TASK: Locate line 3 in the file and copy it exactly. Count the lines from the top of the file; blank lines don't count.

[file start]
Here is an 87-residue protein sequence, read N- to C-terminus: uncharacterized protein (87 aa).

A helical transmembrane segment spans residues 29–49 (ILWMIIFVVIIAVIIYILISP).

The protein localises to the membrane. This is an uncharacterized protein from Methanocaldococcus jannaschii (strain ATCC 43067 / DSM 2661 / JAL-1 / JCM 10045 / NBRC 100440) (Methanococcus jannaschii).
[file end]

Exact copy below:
The protein localises to the membrane. This is an uncharacterized protein from Methanocaldococcus jannaschii (strain ATCC 43067 / DSM 2661 / JAL-1 / JCM 10045 / NBRC 100440) (Methanococcus jannaschii).